Discourse of motherhood: a comparative study of interview narratives of American and Japanese women
(University of Tsukuba)
Paper short abstract:
The purpose of this paper is to demonstrate how the idea of motherhood and the self in its relations is manifested through the interview narratives of American and Japanese women, telling their experiences of child-birth and child-raising.
Paper long abstract:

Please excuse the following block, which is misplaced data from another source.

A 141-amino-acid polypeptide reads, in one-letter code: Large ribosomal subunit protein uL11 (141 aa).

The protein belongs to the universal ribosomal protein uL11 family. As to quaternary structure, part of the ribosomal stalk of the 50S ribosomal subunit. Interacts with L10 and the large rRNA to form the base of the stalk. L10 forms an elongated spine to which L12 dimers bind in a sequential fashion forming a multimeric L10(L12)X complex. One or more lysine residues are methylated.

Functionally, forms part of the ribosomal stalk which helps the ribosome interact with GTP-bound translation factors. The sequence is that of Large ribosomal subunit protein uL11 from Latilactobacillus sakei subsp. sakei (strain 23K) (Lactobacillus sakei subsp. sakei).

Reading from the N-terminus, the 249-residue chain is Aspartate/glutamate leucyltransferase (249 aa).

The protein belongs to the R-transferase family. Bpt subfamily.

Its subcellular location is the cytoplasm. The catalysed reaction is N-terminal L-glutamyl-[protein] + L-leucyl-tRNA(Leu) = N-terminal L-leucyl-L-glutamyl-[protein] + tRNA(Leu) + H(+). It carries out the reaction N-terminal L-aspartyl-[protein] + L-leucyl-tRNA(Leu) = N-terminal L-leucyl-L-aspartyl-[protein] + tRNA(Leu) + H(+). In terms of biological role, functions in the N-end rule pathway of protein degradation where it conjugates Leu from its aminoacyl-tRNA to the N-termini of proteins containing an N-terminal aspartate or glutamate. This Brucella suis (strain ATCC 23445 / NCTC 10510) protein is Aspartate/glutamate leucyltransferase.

In this paper, I describe how the discourse of motherhood is differently constructed through interview narratives by comparing stories told by American women and Japanese women towards the researcher in their respective languages. For the purpose of the study, I analyze video-recorded interview narratives of child-birth and child-raising experiences told by American women residing in Arizona, US and Japanese women residing in Ibaraki, Japan. I particularly focus my analysis on the speaker's stance or position-taking vis-à-vis their ideas of mothers, wives, or women, as well as towards the interlocutor (= the interviewer) and the interactional context that is created within the here and now of the communal grounds. I look into assessment strategies, voices performed through reported speech, and the use of laughter, to see how the speaker position herself vis-à-vis the voices of others, such as other family members or authorities. In conclusion, I show how these two groups of women take on the stances towards the interview narrative, which will consequently demonstrate how social roles and identities are performed on an interactional level. Through the presentation, I hope to demonstrate how narratives are oriented towards the contextual and situational manifestations of different selves and identities, and how narratives are indeed imbedded within culture.
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